I asked Rawlings if the rambling stream of consciousness song “The Trip” was like that. “Yeah, yeah, I mean all of the songs are. They always are,” he readily admits. “The point is you have to make it touch you even though it’s not for you. I can’t listen to my own music like I listen to the music I love, but you have to make it connect for you. You have to make the song move you in some way, and then hopefully it’ll move some other group of people who will be moved. They may not feel the same thing. Obviously, they don’t have the same life experience, but they’ll connect to something. If it connects to you, it’ll connect to somebody else in some way.”
Rawlings and Welch’s inward focus on their often moody stringed music at the expense of commercialism is reflected in how they label themselves and their music. They use Gillian Welch’s name when she’s the lead singer, releasing five albums under her name alone, even though these albums are of equal collaboration. They’ll be performing at The Egg on Saturday night under the name the Dave Rawlings Machine because he sings lead here as well as on two previous albums.
The latest CD, Nashville Obsolete, is a name as odd, obscure and potentially controversial as anything the Coen Brothers ever did. “A lot of people have made me spend a lot of time talking about the title of this record,” says Rawlings. “Its primary function is just to describe the collection, describe the art work, and I like the way the word ‘obsolete’ works with the word ‘machine.’ (Note: Machine comes from Woody Guthrie, who called his guitar a machine and telling the world, “This machine kills Fascists.”)
“We’ve made our home and our studio in Nashville for 20-some years. So I don’t feel uncomfortable appreciating the word ‘Nashville,’ and it connected to a lot of different thoughts also,” Rawlings explains. “There’s parts of it that touch on the music industry and the state of it and parts of it that just touch on the place in our career of having done this for a long time. And there’s part of it that connects to all the changes that have happened in Nashville in the last 10 years.”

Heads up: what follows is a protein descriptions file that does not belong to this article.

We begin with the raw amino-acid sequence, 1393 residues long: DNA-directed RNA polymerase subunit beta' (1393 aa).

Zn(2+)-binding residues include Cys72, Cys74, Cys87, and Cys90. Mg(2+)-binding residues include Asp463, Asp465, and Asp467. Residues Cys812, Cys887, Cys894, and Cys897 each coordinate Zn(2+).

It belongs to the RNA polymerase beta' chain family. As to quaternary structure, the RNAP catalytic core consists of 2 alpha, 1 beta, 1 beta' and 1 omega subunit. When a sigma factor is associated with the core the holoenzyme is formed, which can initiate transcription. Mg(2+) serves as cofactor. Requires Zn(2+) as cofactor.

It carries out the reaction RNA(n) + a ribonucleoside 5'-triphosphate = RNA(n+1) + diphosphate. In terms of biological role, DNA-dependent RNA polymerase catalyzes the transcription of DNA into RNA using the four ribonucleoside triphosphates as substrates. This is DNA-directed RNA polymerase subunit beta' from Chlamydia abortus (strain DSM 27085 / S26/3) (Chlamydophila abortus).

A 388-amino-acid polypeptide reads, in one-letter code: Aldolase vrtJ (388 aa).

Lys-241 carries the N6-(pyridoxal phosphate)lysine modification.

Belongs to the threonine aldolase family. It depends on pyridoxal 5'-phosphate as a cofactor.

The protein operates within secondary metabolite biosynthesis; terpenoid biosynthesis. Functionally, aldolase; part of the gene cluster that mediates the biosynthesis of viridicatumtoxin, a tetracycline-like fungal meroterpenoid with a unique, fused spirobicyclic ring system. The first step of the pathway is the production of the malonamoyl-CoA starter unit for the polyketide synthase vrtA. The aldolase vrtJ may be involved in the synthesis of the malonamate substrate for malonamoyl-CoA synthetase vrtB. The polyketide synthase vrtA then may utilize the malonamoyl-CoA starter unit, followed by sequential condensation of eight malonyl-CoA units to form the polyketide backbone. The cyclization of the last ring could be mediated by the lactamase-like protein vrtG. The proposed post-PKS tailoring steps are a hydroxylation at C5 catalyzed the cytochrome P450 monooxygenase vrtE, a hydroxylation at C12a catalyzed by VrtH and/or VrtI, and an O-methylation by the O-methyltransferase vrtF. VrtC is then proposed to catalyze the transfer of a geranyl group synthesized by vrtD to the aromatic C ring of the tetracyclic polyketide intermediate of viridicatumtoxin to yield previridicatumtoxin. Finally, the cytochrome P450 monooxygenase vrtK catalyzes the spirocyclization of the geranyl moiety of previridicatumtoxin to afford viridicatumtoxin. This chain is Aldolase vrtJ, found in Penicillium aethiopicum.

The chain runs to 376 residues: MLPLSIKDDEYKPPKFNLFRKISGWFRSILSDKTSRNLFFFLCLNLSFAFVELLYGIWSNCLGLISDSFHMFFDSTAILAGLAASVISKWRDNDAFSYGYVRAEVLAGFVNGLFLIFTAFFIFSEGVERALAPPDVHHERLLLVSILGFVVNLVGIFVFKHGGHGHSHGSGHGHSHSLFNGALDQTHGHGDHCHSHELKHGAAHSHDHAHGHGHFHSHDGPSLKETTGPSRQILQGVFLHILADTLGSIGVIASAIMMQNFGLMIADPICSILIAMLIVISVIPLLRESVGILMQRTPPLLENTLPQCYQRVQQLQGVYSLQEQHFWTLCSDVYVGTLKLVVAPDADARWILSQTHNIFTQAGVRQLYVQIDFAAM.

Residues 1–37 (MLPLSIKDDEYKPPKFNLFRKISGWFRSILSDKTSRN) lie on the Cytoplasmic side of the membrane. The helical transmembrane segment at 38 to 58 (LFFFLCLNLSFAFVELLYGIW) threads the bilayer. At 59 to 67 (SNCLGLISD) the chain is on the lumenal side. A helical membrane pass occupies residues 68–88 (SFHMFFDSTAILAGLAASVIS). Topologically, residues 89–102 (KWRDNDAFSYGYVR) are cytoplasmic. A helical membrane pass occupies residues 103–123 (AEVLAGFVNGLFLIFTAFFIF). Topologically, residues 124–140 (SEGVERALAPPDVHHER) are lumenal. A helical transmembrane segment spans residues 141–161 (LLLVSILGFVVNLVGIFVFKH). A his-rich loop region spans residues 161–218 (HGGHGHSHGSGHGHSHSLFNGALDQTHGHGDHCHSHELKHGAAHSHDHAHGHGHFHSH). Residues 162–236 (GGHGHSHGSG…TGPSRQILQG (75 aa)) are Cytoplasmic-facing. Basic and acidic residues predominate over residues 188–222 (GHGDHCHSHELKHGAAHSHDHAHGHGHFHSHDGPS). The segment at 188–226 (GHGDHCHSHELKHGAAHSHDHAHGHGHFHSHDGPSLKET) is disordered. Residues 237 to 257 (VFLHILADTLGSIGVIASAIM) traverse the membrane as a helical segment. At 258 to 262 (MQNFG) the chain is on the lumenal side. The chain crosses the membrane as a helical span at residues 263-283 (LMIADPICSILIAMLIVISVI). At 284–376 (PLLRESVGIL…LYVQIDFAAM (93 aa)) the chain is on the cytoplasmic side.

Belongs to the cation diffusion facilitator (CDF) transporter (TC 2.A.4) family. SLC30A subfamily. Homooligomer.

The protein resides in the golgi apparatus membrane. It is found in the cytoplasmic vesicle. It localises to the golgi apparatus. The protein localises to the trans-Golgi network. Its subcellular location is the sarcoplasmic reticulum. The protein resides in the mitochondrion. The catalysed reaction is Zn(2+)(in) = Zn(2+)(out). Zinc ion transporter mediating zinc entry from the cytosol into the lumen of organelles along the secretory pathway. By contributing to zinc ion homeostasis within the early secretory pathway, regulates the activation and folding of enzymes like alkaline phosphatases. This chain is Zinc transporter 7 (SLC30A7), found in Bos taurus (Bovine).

This writer agrees with Rawlings that the more enigmatic the title of a record or the name of a band, the better in the long run, because the music fan forever associates the name with a particular product and/or group. Who knows what Dylan meant by Blonde On Blonde, but when we hear that title, we associate it solely with Dylan, that particular LP and the music contained therein.
The duo’s use of Welch’s name alone for their almost two-decade collaboration is a little harder to understand, especially if you’re Dave Rawlings, and you’ve released two records as Dave Rawlings Machine vs. five solely under the Gillian Welch moniker and the only difference in them is that you take the vocal lead on the Dave Rawlings Machine and she takes the vocal lead on Gillian Welch. While easy to explain pragmatically, one has to wonder if it does Rawlings justice in the long run.
He says the decision initially was made for them by the record label. “We had no choice because the record label that was signing us was thinking of it in those terms because some of the folk influence was making inroads into country music at that moment,” he says. “You had Mary Chapin Carpenter, Kathy Mattea, Nancy Griffith and Emmylou Harris for that matter at the moment.”
When all is said and done, today’s “mistakes” in a jam become tomorrow’s songs. “I try to play something over and over the same way, and it generally changes,” says Dave. “I tend to do it wrong, and I hear something new.”